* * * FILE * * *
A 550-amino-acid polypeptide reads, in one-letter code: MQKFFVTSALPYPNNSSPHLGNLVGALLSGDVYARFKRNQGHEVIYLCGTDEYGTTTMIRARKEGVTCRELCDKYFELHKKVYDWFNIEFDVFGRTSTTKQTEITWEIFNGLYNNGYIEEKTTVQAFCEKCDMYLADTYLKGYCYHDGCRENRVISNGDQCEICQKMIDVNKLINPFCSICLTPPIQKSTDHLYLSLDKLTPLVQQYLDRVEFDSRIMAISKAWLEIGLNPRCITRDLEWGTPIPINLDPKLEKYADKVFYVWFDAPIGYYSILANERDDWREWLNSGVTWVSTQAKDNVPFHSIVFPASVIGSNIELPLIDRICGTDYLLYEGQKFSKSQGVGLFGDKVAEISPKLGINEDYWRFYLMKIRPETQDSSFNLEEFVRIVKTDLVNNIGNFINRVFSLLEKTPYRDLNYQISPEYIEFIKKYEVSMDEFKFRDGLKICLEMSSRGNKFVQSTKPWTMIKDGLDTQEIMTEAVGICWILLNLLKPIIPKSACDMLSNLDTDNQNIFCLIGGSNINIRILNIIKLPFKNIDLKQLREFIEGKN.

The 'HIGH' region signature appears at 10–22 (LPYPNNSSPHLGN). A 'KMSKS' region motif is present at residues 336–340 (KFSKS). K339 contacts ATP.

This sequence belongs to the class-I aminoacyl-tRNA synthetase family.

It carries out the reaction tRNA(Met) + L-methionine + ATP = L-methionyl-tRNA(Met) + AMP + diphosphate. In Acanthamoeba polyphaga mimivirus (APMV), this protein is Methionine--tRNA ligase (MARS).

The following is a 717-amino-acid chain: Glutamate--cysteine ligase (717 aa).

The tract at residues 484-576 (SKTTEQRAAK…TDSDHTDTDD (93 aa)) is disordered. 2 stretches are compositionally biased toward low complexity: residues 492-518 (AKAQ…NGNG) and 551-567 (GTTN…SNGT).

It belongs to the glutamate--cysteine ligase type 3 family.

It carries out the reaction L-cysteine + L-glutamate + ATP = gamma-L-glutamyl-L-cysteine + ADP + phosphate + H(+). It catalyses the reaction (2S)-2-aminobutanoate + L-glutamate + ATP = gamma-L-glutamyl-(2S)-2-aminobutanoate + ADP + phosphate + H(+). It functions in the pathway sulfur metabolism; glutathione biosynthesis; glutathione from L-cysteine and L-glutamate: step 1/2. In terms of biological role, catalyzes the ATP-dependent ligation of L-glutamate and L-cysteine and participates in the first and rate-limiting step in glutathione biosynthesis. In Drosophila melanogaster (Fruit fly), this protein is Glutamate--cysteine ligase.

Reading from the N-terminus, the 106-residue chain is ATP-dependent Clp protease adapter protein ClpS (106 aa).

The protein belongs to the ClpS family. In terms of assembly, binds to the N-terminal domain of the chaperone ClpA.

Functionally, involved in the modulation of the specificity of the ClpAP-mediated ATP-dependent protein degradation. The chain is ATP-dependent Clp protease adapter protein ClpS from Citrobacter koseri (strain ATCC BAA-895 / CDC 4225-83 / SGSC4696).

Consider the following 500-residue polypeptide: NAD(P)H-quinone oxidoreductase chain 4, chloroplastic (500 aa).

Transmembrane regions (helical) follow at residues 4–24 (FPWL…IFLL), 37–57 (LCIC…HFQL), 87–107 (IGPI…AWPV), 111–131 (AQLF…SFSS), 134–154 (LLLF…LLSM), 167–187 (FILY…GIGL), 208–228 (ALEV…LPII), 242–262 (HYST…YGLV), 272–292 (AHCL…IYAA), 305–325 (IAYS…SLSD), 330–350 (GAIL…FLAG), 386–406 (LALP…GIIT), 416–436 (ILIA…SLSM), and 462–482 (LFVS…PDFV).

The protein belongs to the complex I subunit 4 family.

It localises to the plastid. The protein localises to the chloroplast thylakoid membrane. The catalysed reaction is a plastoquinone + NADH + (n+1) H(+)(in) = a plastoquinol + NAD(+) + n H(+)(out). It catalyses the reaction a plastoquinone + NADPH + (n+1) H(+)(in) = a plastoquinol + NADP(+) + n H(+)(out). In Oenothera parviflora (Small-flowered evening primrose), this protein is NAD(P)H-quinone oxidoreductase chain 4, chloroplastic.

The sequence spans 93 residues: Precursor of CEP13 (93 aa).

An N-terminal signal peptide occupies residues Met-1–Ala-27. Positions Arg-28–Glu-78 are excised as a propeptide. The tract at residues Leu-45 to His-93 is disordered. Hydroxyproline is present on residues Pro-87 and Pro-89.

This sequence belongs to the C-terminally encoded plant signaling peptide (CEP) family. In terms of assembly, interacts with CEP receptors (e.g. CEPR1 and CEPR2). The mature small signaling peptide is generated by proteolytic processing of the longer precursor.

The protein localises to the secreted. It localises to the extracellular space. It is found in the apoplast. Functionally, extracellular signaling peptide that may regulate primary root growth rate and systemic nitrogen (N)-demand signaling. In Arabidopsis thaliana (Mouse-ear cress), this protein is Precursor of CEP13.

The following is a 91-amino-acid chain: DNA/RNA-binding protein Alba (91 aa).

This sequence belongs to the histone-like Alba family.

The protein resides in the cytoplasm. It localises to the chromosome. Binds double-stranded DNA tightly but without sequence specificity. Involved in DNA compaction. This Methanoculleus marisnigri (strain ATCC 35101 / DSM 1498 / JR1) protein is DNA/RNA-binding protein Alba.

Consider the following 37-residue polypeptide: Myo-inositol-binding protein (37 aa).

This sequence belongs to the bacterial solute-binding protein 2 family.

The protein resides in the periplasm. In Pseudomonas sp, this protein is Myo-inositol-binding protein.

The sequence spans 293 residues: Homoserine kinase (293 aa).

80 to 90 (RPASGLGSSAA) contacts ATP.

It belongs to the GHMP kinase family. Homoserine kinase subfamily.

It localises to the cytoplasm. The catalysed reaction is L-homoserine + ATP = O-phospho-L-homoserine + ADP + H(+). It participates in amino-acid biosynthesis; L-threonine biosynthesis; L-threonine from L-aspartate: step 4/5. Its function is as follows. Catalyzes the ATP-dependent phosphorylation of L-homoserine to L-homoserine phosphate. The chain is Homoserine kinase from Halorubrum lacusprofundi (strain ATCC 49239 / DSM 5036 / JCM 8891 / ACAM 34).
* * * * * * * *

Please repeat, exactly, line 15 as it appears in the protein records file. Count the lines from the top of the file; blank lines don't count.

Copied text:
It localises to the plastid. The protein localises to the chloroplast thylakoid membrane. The catalysed reaction is a plastoquinone + NADH + (n+1) H(+)(in) = a plastoquinol + NAD(+) + n H(+)(out). It catalyses the reaction a plastoquinone + NADPH + (n+1) H(+)(in) = a plastoquinol + NADP(+) + n H(+)(out). In Oenothera parviflora (Small-flowered evening primrose), this protein is NAD(P)H-quinone oxidoreductase chain 4, chloroplastic.